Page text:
As reported in the December 20, 2011 issue of the journal, Proceedings of the National Academy of Sciences of the United States of America (PNAS), the research was conducted by Elhadji Dioum Ph.D. and other UT Southwestern researchers led by Jay W. Schneider, M.D., Ph.D., assistant professor of cardiology and internal medicine, and professor Melanie H. Cobb, Ph.D. They showed Isoxazoles were able to induce insulin expression in human beta cells two-to-twelve months old that progressively lose their ability to produce insulin. Beta cells of the pancreas are responsible for secreting insulin, the hormone that controls the level of glucose in the blood. Preliminary experiments in mice indicate the compounds have little toxicity. "Isoxa­zole is among relatively few single molecules known that can improve beta-cell function dramatically," the study concludes.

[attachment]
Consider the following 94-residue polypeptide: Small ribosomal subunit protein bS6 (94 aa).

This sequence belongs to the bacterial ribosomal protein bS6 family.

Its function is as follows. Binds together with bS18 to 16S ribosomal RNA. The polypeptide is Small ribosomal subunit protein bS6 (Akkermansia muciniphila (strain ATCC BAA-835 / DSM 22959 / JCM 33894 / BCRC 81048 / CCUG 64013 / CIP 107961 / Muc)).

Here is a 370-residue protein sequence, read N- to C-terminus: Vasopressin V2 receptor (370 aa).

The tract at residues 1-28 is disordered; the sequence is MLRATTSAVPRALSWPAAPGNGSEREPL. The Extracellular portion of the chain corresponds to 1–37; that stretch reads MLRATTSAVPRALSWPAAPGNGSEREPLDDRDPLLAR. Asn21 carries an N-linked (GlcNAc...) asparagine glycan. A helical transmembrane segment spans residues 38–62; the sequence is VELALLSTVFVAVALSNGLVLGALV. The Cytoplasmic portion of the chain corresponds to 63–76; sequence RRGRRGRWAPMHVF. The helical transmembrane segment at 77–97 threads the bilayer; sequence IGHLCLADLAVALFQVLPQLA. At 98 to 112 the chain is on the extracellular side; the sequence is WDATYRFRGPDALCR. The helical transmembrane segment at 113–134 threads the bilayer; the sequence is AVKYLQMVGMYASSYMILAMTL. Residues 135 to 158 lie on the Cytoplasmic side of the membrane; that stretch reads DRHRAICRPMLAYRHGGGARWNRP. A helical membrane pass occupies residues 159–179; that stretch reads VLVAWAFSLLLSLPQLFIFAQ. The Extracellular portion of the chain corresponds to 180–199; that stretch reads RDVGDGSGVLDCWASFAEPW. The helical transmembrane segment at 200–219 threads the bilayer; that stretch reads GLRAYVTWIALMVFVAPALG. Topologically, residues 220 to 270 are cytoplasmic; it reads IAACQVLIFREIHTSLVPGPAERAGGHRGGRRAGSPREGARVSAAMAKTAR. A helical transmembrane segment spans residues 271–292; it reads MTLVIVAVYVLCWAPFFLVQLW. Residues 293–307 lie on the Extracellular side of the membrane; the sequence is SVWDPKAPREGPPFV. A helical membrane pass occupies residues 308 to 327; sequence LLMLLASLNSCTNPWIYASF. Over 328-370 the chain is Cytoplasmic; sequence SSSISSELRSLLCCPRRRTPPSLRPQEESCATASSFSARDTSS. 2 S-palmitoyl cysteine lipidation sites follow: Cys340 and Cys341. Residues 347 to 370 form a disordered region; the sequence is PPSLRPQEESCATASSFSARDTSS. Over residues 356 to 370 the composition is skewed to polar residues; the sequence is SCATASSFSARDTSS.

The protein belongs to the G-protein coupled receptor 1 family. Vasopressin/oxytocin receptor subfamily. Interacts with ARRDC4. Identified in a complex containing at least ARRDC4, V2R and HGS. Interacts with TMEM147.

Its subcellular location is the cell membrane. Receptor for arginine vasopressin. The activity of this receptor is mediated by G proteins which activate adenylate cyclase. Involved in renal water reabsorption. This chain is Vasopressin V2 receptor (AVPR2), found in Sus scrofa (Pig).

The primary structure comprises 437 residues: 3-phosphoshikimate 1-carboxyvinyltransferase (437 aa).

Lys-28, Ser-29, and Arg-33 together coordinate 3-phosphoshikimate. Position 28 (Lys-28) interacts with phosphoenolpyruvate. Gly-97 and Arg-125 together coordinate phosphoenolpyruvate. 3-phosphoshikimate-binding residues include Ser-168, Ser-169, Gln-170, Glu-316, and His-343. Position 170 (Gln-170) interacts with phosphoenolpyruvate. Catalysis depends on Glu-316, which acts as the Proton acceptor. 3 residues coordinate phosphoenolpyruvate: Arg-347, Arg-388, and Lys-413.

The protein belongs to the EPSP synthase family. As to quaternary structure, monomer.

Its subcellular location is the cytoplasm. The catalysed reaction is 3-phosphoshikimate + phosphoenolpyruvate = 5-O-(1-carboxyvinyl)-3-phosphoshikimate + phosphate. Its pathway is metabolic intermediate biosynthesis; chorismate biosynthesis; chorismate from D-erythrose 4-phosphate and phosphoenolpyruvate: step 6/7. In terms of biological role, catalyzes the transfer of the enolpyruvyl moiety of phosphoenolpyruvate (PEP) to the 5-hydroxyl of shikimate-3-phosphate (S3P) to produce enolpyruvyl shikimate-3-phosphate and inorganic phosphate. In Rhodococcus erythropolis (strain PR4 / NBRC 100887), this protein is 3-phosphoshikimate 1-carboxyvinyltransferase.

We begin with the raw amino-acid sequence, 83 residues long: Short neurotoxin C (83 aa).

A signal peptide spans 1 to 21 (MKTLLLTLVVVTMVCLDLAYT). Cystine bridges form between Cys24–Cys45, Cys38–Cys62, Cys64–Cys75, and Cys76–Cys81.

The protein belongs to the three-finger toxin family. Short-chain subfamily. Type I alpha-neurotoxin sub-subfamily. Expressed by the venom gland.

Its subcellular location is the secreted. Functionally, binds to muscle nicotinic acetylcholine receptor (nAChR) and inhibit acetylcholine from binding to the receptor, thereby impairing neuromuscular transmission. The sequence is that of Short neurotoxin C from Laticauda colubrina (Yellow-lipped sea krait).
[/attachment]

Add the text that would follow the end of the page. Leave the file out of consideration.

Diabetes is a group of metabolic diseases in which a person has high blood sugar, either because the body does not produce enough insulin (type 1 diabetes), or because cells do not respond to the insulin that is produced (type 2 diabetes). More than one-third of the U.S adult population is at risk for type 2 diabetes, the most prevalent form of the disease. During the development of type 2 diabetes, beta cells become progressively unable to produce insulin, causing the blood sugar to rise dangerously, leading to increased risk of heart attacks, strokes, diabetic retinopathy where eye sight is affected, and kidney failure.